Ehrlich also said that the bill requires all BGE customers to pay at least $109 million in interest over ten years. "Incidentally, repayment of principle and interest applies to persons who move into the BGE region after June 1 of next year who never receive the benefit of rate deferral, while at the same time persons who obtained the deferral but move out of the area after June 1, 2007 will remain liable for these costs. These persons will likely avoid repayment, thus adding to the 'uncollectibles' that will have to be paid by other customers through increased rates."

The governor said a lack of consumer choice and a "forced credit plan fail to afford BGE ratepayers the same protections I negotiated for PEPCO and Delmarva Power customers who have a choice on whether to participate on an interest-free basis. Forced interest charges were a consistent complaint throughout the public hearing. As People's Counsel Patricia Smith testified, other deferral plans did not include interest payments and that such provisions are contrary to the interests of consumers. I agree with Ms. Smith's assessment, and respectfully suggest that you follow this model in crafting a new, more meaningful rate stabilization plan."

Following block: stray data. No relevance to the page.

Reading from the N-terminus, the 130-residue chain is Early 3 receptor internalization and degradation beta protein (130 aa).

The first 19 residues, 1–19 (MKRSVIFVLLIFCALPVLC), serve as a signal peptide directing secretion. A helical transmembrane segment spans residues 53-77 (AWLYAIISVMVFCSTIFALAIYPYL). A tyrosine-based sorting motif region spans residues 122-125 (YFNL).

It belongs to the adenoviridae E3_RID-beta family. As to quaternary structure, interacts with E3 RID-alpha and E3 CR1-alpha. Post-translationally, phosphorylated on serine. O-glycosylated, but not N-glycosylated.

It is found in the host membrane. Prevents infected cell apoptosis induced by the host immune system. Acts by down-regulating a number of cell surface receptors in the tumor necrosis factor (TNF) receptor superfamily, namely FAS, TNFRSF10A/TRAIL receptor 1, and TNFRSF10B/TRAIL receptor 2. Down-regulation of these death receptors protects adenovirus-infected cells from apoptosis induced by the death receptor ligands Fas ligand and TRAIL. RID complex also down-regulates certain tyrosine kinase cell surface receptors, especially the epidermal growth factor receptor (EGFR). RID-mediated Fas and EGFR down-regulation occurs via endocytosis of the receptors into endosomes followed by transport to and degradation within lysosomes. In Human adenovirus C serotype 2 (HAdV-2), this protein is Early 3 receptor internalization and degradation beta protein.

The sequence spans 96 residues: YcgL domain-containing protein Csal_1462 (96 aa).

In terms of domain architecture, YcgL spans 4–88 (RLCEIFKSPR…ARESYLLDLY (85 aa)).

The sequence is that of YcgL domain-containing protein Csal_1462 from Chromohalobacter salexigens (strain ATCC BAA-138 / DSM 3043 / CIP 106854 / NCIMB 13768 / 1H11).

Meanwhile, Ehrlich noted that the vetoed measure provides $386 million for rate relief. "This $386 million was also included as part of my $600 million rate relief plan, and is no way dependent upon passage of this bill. Members of the General Assembly and BGE ratepayers have knowledge of additional concessions to be provided by the electric companies, particularly if the proposed merger between Constellation Energy Group and Florida Power & Light occurs. My plan proposed that $600 million be made available if the merger occurs. Simply put, Senate Bill 1 allows Constellation to pocket nearly $220 million that would have been available to offset interest charges."

The legislation seeks to remove all members of the current PSC and requires on a one-time basis that Ehrlich appoint new members from a list of names provided by the Maryland Speaker of the House and the president of the Senate.